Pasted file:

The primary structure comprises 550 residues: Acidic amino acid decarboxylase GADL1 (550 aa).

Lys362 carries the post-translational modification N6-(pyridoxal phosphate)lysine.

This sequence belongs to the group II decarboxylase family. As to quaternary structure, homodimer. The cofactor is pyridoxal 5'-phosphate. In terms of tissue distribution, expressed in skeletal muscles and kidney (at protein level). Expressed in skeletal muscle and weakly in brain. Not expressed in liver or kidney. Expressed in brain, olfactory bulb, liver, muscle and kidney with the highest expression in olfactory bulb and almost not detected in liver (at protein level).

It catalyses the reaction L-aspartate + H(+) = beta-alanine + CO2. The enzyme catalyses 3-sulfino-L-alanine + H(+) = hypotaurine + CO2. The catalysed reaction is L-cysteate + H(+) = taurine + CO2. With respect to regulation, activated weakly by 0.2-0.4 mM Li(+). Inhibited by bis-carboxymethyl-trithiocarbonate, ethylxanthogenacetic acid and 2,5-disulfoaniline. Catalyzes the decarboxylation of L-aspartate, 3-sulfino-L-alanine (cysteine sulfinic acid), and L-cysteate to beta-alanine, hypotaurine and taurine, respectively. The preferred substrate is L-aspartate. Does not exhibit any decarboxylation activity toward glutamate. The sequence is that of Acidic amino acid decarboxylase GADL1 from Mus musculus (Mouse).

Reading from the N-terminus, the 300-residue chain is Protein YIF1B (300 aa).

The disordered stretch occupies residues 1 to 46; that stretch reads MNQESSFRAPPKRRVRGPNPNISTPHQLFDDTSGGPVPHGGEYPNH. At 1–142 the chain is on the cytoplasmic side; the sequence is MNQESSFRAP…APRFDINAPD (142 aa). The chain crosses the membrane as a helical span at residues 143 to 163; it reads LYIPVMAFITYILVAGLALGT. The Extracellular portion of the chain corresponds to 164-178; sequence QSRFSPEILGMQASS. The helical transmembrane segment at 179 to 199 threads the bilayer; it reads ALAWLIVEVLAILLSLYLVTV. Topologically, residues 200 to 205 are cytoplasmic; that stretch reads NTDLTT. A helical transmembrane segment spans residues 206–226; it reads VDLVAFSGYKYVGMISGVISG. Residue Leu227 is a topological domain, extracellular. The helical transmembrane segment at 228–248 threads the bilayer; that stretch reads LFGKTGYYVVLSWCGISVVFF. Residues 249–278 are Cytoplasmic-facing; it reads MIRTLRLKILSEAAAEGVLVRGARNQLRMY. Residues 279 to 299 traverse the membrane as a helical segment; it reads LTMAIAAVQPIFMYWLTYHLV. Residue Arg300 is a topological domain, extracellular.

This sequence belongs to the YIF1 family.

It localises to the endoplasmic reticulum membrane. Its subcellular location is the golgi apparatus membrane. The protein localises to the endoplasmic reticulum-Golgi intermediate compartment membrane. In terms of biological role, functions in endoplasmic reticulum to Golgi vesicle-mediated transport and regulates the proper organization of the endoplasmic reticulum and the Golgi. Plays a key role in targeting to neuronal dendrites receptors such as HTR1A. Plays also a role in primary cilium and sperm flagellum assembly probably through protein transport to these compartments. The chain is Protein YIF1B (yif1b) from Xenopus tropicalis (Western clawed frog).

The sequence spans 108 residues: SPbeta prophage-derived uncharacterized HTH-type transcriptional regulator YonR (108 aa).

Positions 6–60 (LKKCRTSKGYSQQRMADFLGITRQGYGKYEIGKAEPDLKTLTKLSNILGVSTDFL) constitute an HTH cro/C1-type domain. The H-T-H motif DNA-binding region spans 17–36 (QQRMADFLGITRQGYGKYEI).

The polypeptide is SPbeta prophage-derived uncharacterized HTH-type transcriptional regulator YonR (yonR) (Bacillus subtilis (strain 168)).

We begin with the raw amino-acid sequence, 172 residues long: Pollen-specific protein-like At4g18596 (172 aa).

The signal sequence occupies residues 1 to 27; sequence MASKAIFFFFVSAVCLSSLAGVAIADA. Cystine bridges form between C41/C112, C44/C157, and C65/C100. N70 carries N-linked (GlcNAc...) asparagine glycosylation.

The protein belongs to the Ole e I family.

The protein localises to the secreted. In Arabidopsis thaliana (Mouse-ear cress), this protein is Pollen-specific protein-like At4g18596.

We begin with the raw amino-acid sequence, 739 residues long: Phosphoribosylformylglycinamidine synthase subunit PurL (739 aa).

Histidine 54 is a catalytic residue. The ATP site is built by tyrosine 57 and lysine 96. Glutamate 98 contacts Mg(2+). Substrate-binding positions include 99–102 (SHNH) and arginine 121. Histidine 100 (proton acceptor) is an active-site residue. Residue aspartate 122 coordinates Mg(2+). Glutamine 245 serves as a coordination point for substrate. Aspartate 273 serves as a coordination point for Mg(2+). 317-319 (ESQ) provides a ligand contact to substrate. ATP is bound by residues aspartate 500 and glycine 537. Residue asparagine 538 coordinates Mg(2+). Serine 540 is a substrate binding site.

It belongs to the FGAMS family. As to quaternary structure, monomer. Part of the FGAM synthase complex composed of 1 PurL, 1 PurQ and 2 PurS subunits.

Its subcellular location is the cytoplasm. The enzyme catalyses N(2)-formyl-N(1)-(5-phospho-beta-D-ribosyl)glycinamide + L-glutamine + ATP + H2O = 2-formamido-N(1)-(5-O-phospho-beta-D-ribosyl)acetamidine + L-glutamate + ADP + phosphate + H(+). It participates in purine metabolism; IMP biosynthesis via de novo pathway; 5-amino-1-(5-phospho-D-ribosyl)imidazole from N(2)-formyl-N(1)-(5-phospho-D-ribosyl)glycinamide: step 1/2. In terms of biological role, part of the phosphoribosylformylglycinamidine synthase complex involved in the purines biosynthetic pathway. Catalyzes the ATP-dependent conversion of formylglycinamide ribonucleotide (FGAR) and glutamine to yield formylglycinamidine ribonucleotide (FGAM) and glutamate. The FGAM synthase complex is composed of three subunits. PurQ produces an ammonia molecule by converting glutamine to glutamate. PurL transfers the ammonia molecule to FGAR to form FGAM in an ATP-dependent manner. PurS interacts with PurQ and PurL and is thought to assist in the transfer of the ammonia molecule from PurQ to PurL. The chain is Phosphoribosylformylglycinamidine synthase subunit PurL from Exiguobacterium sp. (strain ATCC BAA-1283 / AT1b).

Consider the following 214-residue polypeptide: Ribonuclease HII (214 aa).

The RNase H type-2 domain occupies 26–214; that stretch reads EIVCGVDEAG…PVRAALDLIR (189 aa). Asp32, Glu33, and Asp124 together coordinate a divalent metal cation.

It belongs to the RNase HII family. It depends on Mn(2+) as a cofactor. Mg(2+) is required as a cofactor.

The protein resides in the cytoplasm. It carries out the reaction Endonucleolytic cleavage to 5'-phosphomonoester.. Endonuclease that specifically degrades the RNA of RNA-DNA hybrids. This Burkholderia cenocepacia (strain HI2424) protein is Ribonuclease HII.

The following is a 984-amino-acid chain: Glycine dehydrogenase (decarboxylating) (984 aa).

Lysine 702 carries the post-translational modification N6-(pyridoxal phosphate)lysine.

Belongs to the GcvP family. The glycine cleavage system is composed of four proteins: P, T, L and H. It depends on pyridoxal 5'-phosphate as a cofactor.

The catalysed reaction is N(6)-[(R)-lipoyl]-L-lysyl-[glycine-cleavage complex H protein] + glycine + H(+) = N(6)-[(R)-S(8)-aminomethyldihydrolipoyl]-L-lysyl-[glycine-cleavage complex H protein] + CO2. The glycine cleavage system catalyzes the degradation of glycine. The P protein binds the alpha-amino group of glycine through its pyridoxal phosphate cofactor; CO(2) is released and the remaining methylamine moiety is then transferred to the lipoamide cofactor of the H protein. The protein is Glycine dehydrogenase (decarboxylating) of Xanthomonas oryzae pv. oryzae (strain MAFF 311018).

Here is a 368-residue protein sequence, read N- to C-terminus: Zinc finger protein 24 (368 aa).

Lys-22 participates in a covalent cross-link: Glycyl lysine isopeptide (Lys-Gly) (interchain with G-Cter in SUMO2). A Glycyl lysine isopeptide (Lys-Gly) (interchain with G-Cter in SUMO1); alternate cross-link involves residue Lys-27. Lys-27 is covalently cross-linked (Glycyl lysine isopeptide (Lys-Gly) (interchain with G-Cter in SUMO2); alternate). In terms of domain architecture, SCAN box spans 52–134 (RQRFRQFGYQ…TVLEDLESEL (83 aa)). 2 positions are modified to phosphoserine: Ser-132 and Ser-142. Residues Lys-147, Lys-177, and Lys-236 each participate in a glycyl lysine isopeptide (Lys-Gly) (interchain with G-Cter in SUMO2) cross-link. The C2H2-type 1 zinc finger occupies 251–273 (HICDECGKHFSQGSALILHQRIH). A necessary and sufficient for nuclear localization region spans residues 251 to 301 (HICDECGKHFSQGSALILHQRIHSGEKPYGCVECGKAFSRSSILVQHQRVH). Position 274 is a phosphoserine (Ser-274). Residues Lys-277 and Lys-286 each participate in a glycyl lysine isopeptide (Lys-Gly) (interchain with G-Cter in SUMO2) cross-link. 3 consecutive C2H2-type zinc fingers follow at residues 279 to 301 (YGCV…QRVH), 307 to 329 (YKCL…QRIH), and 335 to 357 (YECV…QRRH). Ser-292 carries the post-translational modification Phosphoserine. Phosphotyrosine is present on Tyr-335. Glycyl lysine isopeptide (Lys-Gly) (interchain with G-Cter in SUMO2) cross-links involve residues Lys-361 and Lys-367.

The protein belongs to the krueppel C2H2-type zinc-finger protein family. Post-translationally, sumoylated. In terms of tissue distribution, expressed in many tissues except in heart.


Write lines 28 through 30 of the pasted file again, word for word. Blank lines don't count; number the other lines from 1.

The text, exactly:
Here is a 368-residue protein sequence, read N- to C-terminus: Zinc finger protein 24 (368 aa).

Lys-22 participates in a covalent cross-link: Glycyl lysine isopeptide (Lys-Gly) (interchain with G-Cter in SUMO2). A Glycyl lysine isopeptide (Lys-Gly) (interchain with G-Cter in SUMO1); alternate cross-link involves residue Lys-27. Lys-27 is covalently cross-linked (Glycyl lysine isopeptide (Lys-Gly) (interchain with G-Cter in SUMO2); alternate). In terms of domain architecture, SCAN box spans 52–134 (RQRFRQFGYQ…TVLEDLESEL (83 aa)). 2 positions are modified to phosphoserine: Ser-132 and Ser-142. Residues Lys-147, Lys-177, and Lys-236 each participate in a glycyl lysine isopeptide (Lys-Gly) (interchain with G-Cter in SUMO2) cross-link. The C2H2-type 1 zinc finger occupies 251–273 (HICDECGKHFSQGSALILHQRIH). A necessary and sufficient for nuclear localization region spans residues 251 to 301 (HICDECGKHFSQGSALILHQRIHSGEKPYGCVECGKAFSRSSILVQHQRVH). Position 274 is a phosphoserine (Ser-274). Residues Lys-277 and Lys-286 each participate in a glycyl lysine isopeptide (Lys-Gly) (interchain with G-Cter in SUMO2) cross-link. 3 consecutive C2H2-type zinc fingers follow at residues 279 to 301 (YGCV…QRVH), 307 to 329 (YKCL…QRIH), and 335 to 357 (YECV…QRRH). Ser-292 carries the post-translational modification Phosphoserine. Phosphotyrosine is present on Tyr-335. Glycyl lysine isopeptide (Lys-Gly) (interchain with G-Cter in SUMO2) cross-links involve residues Lys-361 and Lys-367.

The protein belongs to the krueppel C2H2-type zinc-finger protein family. Post-translationally, sumoylated. In terms of tissue distribution, expressed in many tissues except in heart.